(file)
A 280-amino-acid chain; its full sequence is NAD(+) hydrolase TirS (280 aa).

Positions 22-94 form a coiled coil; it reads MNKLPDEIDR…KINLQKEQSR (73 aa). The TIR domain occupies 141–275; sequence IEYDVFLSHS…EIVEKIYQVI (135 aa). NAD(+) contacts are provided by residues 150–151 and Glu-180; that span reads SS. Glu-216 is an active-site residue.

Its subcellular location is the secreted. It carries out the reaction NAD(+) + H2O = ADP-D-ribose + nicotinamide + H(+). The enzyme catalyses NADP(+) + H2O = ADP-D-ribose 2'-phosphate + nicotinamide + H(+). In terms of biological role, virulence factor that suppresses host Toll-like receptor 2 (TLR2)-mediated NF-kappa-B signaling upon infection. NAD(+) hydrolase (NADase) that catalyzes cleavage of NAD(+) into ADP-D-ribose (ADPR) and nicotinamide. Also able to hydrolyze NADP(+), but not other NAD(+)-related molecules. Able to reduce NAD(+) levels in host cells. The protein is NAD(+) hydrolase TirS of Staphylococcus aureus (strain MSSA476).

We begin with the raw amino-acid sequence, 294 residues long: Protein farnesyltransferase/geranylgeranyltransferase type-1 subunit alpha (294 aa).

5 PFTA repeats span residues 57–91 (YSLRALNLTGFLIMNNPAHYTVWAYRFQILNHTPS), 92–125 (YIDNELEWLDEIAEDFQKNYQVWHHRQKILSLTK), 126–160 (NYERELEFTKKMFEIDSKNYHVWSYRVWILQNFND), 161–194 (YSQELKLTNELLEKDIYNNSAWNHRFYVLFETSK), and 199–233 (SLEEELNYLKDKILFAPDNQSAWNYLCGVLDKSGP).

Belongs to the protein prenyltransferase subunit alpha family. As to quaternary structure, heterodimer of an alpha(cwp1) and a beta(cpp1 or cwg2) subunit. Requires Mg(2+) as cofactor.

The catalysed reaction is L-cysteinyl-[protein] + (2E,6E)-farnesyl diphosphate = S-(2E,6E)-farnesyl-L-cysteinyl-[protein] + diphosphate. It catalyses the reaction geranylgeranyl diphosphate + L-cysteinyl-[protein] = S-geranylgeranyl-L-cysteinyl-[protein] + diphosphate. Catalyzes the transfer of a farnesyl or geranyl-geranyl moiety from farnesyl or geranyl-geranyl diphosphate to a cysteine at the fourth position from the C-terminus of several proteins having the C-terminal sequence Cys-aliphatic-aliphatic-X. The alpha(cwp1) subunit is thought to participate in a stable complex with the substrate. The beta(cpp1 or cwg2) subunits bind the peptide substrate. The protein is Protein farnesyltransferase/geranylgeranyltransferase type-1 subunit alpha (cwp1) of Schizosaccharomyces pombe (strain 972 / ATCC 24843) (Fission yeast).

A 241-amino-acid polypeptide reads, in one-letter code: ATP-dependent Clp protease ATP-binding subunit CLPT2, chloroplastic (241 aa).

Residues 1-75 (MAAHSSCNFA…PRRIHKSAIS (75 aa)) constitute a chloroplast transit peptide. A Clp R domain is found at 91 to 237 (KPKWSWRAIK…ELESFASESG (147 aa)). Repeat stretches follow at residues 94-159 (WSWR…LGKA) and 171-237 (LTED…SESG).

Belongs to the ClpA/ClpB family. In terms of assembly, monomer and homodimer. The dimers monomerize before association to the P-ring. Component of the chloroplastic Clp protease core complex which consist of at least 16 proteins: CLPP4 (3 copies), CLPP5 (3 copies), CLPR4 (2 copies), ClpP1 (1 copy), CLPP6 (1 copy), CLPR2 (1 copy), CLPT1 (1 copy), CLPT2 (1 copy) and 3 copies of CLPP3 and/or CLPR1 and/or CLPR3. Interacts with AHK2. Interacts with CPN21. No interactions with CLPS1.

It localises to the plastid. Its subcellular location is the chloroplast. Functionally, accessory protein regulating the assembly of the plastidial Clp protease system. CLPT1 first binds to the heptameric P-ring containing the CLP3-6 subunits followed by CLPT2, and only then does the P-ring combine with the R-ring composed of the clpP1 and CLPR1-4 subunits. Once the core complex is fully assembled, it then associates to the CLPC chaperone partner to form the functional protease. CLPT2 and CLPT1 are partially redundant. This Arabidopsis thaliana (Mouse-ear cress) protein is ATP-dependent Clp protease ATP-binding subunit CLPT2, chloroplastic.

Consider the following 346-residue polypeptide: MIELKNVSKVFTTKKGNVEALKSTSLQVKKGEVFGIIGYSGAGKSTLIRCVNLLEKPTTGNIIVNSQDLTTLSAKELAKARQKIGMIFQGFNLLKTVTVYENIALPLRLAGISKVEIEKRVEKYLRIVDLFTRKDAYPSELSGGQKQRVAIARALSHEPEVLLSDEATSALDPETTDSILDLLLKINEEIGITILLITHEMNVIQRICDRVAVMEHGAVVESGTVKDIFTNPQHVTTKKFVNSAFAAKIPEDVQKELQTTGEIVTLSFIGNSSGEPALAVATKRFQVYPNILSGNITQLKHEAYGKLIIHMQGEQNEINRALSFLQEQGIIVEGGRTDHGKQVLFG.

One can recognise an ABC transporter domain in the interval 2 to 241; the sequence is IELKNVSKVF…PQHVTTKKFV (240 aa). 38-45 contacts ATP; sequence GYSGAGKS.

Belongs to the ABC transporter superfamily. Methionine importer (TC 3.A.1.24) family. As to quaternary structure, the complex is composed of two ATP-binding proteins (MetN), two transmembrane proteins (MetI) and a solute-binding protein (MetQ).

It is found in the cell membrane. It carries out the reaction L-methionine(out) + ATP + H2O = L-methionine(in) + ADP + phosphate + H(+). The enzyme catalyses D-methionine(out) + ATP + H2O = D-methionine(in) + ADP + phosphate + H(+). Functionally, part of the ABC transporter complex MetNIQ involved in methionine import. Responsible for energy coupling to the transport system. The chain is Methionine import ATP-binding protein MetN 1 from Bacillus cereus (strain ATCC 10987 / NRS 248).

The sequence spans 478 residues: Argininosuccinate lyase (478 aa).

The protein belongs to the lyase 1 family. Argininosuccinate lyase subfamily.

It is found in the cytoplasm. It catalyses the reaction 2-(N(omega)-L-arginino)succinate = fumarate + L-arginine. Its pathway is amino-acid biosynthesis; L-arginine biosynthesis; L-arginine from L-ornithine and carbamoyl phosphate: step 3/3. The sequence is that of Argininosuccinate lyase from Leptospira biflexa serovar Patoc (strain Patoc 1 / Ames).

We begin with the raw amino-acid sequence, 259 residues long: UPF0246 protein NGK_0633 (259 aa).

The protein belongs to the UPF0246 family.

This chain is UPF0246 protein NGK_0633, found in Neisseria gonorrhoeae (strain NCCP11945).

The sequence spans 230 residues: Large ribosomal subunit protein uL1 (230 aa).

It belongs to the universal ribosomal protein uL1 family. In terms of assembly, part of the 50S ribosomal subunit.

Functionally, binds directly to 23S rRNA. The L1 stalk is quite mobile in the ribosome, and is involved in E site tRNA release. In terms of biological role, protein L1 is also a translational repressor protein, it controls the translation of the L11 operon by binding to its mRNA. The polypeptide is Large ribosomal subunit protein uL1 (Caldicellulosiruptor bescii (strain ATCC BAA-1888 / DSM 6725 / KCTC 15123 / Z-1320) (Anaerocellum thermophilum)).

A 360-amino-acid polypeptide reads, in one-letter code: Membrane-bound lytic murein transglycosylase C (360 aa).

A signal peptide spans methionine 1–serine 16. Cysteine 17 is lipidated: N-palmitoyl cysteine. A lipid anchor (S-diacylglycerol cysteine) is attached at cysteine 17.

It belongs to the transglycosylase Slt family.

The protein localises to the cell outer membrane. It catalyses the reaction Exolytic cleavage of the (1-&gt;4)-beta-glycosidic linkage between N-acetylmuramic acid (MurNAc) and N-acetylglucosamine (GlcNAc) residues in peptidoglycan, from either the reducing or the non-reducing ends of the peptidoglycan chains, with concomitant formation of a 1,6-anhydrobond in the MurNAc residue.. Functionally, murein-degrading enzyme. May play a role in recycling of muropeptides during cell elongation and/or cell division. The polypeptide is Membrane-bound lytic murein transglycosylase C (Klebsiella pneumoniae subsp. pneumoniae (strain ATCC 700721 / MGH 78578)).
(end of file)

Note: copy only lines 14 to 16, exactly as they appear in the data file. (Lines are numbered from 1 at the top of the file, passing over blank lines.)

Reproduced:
Belongs to the ABC transporter superfamily. Methionine importer (TC 3.A.1.24) family. As to quaternary structure, the complex is composed of two ATP-binding proteins (MetN), two transmembrane proteins (MetI) and a solute-binding protein (MetQ).

It is found in the cell membrane. It carries out the reaction L-methionine(out) + ATP + H2O = L-methionine(in) + ADP + phosphate + H(+). The enzyme catalyses D-methionine(out) + ATP + H2O = D-methionine(in) + ADP + phosphate + H(+). Functionally, part of the ABC transporter complex MetNIQ involved in methionine import. Responsible for energy coupling to the transport system. The chain is Methionine import ATP-binding protein MetN 1 from Bacillus cereus (strain ATCC 10987 / NRS 248).

The sequence spans 478 residues: Argininosuccinate lyase (478 aa).